Crumbling grout poses a problem, especially in the bathroom, since it allows water to seep behind the tile and cause serious damage. It is not a good idea to try and repair crumbling grout or place new grout over a crumbling surface. Instead, the old grout must be completely removed and replaced.
Regardless of the cause of crumbling grout, the old material will need to be removed before any repair work can begin. Use a grout saw to carefully remove the old grout. Work slowly, taking care not to damage the tiles. Use the saw to cut and scrape away the grout down to the wall or subsurface. Do not scratch or gouge the subsurface, but be sure to remove all of the grout.
Crumbling grout could be a signal that water has damaged the surface beneath the tile. In the most inconspicuous location possible, carefully pry away one or two tiles after removing the grout and inspect the wallboard or surface underneath. If there appears to be damage, all of the tiles will need to be removed and the damaged material replaced. Fortunately, subsurface damage isn't the only cause of crumbling grout. Acidic cleansers, improper mixing at the time of installation and regular use over many years can all cause grout to crumble.
If it is clear that there is no damage to the surface underneath the tile, the surface must be cleaned prior to re-grouting. Use a vacuum with a hose attachment to remove any dust or debris left behind during the grout removal process. Prepare the tile and joints for grout application by cleaning the area with a solution of 1/2 c. vinegar mixed with 1/2 c. water. Allow the surfaces to dry thoroughly before applying new grout.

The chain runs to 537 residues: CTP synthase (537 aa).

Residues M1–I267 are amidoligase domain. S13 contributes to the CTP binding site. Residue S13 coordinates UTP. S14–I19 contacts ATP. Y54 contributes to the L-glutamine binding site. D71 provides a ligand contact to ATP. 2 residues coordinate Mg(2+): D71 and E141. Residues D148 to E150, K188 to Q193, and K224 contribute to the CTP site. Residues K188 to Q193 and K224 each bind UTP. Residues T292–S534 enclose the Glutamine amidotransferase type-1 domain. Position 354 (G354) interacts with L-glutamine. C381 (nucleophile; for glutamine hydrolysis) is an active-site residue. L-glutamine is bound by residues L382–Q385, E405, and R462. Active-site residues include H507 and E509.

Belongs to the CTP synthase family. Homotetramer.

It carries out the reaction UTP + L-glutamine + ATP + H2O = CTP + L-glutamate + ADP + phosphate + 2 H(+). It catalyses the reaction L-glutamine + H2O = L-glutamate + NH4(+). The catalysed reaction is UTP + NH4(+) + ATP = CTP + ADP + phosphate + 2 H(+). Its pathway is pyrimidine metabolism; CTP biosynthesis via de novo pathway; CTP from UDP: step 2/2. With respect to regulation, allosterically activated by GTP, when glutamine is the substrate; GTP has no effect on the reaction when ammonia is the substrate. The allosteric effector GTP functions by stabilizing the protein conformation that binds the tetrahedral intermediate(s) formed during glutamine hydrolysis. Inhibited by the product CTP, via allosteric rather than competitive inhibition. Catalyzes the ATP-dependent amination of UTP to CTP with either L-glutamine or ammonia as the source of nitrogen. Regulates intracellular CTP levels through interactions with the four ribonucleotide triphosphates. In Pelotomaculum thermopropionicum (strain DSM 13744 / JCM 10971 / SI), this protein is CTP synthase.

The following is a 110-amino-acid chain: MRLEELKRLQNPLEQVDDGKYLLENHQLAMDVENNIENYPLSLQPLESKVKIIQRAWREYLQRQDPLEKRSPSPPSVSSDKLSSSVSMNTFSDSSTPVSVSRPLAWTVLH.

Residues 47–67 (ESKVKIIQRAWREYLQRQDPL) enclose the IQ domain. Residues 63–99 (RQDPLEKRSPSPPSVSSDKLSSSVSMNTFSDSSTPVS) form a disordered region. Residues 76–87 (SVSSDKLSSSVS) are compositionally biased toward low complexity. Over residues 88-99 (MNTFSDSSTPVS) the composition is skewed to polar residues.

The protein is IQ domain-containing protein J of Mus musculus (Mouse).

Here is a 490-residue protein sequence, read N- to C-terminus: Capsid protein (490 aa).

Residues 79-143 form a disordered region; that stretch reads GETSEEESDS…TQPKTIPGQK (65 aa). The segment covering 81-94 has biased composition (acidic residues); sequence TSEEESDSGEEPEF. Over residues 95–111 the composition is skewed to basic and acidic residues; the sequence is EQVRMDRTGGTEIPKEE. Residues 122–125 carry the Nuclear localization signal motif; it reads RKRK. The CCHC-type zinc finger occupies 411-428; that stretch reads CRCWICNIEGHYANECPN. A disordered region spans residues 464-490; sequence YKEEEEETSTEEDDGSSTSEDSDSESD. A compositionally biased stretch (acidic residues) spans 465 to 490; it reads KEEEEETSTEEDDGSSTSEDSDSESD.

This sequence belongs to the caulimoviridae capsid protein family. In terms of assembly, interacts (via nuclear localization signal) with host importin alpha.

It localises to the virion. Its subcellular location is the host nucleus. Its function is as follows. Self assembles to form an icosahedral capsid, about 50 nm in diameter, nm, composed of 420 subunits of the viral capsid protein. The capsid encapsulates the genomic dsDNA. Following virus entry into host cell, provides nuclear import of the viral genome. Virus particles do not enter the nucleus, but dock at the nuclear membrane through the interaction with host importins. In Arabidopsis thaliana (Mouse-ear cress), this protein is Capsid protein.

Since grout keeps water from penetrating to the subsurface, it's important to replace the crumbling grout that was removed. Mix the grout according to the manufacturer's instructions, and apply by spreading it across the space between the tiles with a grout spreader. Make sure all of the joints between the tiles are filled. Remove any excess grout by first scraping it off with the grout spreader and then wiping it away with a sponge. Let the grout dry completely, usually about three days, and then apply a sealer according to the manufacturer's directions.
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